Outdoor security camera systems vary widely in price. Some cost thousands of dollars, but there are others that range from less than $400 to about $800. Choose a system that can be monitored in real time.
Some church shootings begin outside the building then come inside. Three examples are those at New Life Church in Colorado Springs, Colorado, First Baptist Church in Sutherland Springs, Texas, and Barnette Chapel Church of Christ in Antioch, Tennessee. .
Three Sheepdog Church Security resources are the videocast with its Show Notes, a Church Security Guide article, and training through the Safety Member Certification program.
Videocast Show Notes (Lesson Learned)
"2017 Burnette Chapel Church of Christ Shooting" is covered by Kris Moloney in a videocast with emphasis on the lesson learned from this incident. This is through the YouTube channel Sheepdog Church Security Academy. You can subscribe to this channel.
Beneath the video screen in the Comments section (you may have to click "Show More") is a link to the "Church Shooting Lessons Learned Download" show notes (essentially an article summary). Lesson Learned show notes are available for a month from the posting date.
Church Security Guide
"Church Safety Teams and Active Shooter Training" in the Church Security Guide has information about how to prepare for and respond to active shooter incidents.
All Church Safety Teams are encouraged to have all their members trained and certified through the Safety Member Certification program. Among the seven training modules is "Active Shooter Response v4." A soon-to-be-added module will be on medical response, which will be needed if there is an active killer in the church.
Training is available in three formats: in-person classes, individual online training, and live Zoom classes.
There Is More
This is the first article for June. The others are "Shut Out, Shut In" (Lockouts and Lockdowns), "Relieving Tension" (Calming Tempers through Verbal De-Escalation), and "Building Resistance" (Educating Children against Attempted Abuse).
Sheepdog Church Security Resources
- Kris Moloney, Sheepdog Church Security Academy channel, YouTube [https://www.youtube.com/channel/UCTrrcSlOn6zG1ySOHYzQkdQ].
- Kris Moloney, "Church Shooting Lessons Learned Download," Sheepdog Church Security, © 2022 [https://sheepdog-church-security.ck.page/lessons-learned].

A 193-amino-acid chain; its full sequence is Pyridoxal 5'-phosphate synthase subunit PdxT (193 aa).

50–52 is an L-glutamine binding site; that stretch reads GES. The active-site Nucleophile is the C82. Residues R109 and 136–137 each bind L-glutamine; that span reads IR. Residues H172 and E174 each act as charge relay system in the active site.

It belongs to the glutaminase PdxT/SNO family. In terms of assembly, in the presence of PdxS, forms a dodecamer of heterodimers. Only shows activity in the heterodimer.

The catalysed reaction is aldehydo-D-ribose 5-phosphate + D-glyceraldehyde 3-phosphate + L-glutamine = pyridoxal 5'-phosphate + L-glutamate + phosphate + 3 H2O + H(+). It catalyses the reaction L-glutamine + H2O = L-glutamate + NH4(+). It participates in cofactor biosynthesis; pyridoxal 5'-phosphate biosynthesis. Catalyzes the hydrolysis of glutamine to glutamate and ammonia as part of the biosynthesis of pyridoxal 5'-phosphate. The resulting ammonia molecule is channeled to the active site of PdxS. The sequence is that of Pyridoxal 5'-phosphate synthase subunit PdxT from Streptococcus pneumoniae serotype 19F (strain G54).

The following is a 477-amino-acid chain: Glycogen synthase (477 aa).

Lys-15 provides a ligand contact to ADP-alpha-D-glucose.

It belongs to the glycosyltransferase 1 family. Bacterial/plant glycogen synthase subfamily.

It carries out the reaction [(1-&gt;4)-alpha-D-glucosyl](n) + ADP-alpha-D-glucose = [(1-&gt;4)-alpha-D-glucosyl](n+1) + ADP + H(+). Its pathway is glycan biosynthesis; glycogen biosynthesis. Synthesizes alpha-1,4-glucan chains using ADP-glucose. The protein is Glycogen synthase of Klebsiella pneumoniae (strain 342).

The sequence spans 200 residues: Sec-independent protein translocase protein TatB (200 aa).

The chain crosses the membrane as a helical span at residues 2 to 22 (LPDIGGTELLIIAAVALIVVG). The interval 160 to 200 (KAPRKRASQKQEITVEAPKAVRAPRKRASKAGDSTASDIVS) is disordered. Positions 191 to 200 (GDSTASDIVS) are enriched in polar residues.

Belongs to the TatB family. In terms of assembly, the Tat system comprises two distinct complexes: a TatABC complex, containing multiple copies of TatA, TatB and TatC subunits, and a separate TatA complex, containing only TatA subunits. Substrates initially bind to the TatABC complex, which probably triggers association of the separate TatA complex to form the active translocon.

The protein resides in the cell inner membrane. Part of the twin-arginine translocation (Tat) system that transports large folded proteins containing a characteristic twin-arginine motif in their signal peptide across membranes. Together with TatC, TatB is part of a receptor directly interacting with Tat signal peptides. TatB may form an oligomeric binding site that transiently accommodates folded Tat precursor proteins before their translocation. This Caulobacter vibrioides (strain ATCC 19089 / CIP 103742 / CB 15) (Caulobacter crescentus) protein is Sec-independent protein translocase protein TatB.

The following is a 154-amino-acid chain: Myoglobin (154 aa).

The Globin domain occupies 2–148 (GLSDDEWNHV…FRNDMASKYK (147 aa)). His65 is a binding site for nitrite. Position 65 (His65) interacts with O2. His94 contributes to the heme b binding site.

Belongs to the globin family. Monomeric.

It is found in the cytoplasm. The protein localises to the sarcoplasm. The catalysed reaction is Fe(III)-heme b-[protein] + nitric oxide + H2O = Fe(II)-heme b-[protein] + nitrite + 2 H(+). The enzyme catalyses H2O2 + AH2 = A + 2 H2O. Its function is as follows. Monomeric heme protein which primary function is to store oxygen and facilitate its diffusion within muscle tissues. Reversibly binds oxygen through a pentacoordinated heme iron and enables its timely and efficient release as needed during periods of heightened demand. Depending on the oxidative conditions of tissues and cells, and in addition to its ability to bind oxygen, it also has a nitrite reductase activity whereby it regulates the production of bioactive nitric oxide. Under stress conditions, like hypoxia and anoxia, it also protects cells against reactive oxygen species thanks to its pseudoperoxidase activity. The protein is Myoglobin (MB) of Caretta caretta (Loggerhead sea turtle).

- Kris Moloney, "Church Safety Teams and Active Shooter Training," Church Security Guide, Sheepdog Church Security, © 2018 [https://sheepdogchurchsecurity.net/active-shooter/].
- Kris Moloney, "Active Shooter Response v4," Sheepdog Church Security Training Academy, © 2019 [https://sheepdog-church-security.thinkific.com/].
- Lucinda Shen, "At Least 1 Person Was Killed in Tennessee Church Shooting. Here's What We Know," Time, September 24, 2017 [https://time.com/4955114/antioch-church-nashville-tennessee-shooting/].
- "Burnette Chapel shooting," Wikipedia [https://en.wikipedia.org/wiki/Burnette_Chapel_shooting].
- Daryl Johnson, "DOJ opens a civil rights investigation of Antioch shooting," The Southern Poverty Law Center, October 12, 2017 [https://www.splcenter.org/hatewatch/2017/10/12/doj-opens-civil-rights-investigation-antioch-shooting].
- Daniella Silva, Tim Stelloh, and Tracy Connor, "Suspect Charged With Murder in Mass Shooting at Tennessee Church," NBC News, September 24, 2017, Updated September 25, 2017 [https://www.nbcnews.com/news/us-news/one-killed-eight-shot-church-shooting-tennessee-n804321].
- Dave Boucher, Joel Ebert, Natalie Allison, Nate Rau, Anita Wadhwani, and Nancy DeGennaro, "How the Nashville church shooting unfolded: A timeline," The Tennessean, September 25, 2017, updated September 26, 2017 [https://www.tennessean.com/story/news/crime/2017/09/25/how-nashville-church-shooting-burnette-chapel-church-christ-unfolded-timeline/700049001/].
- Jonathan Mattise, "State: Man in church shooting aimed to kill 10 white people," Associated Press, May 20, 2019 [https://apnews.com/article/f3d7b3eed1f7450bac1bc78caf61d4c6].
- Natalie Neysa Alund and Nate Rau, "Nashville church shooting suspect made cryptic Facebook posts," USA Today (from The Tennessean), September 24, 2017, updated September 25, 2017 [https://www.usatoday.com/story/news/nation-now/2017/09/25/nashville-church-shooting-suspect-cryptic-posts/699082001/].
- Dakin Andone, Justin Gamble and Amanda Watts, "Shooter kills one, wounds 7 at Tennessee church," CNN, Updated September 25, 2017 [https://www.cnn.com/2017/09/24/us/tennessee-church-shooting/index.html].
- Christopher Mele, "Man Convicted in Deadly Church Shooting in Tennessee," New York Times, May 24, 2019 [https://www.nytimes.com/2019/05/24/us/tennessee-church-shooting.html].